Flexibility and water infrastructure are not normally associated with one another. But, just as power generation has evolved over the past two decades, the water and wastewater sectors are starting to adjust to the challenges of higher demand, lower government investment and increasing pollution.

The power sector has had a significant head start over the water sector when it comes to innovation and delivering sustainable, distributed generation capacity to complement, or some cases replace, the national grid and its large, centralised coal-fired power stations.

The power sector has enjoyed incentives for investment in sustainable generation technologies such as solar and wind, as well as regulatory changes that encourage new participants in the sector.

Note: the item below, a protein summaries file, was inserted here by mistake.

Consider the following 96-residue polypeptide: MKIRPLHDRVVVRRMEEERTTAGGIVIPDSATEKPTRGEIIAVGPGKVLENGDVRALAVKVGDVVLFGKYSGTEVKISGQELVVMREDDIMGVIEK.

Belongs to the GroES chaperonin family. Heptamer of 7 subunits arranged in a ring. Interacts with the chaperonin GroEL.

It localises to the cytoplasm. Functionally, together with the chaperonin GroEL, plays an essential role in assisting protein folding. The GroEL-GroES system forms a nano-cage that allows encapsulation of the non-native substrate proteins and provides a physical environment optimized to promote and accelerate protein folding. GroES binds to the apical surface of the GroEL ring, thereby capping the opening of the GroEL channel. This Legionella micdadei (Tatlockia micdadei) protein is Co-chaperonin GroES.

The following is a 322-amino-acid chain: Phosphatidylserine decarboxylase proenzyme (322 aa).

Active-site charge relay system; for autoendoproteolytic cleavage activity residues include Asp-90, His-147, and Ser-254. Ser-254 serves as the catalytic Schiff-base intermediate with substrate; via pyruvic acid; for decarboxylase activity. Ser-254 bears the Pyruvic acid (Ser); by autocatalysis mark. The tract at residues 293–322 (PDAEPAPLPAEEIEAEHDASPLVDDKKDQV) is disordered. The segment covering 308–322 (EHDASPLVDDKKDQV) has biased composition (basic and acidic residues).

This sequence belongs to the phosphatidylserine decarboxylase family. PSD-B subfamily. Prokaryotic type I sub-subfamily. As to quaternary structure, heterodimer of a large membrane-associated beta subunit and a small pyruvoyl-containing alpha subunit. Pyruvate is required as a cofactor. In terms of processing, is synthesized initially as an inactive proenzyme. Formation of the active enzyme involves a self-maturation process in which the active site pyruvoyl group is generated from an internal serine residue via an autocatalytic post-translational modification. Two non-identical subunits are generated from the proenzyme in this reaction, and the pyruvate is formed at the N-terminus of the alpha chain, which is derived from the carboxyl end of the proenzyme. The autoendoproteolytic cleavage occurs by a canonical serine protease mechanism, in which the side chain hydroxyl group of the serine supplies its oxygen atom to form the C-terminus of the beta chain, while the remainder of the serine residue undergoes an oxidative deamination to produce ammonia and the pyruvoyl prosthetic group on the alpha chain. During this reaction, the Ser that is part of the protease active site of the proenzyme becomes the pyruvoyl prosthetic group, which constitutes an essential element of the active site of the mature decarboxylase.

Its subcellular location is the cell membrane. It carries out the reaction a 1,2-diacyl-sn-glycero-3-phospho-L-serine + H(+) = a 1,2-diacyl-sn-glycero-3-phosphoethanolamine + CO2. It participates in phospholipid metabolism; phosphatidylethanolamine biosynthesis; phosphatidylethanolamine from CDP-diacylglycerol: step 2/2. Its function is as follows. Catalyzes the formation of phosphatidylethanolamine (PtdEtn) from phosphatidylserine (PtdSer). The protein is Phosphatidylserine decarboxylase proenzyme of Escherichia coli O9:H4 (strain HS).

While there are the standard arguments for why the water sector cannot be compared with the power sector, the fact remains that serious innovation is required if the water sector is to have any chance of addressing the growing challenges it faces.

Continuing with the same outdated approach to water and wastewater infrastructure delivery clearly poses a greater risk than the adoption of new technologies and business models. In addition, regulation of the sector needs to change and incentives for investment are required to attract new innovative participants.


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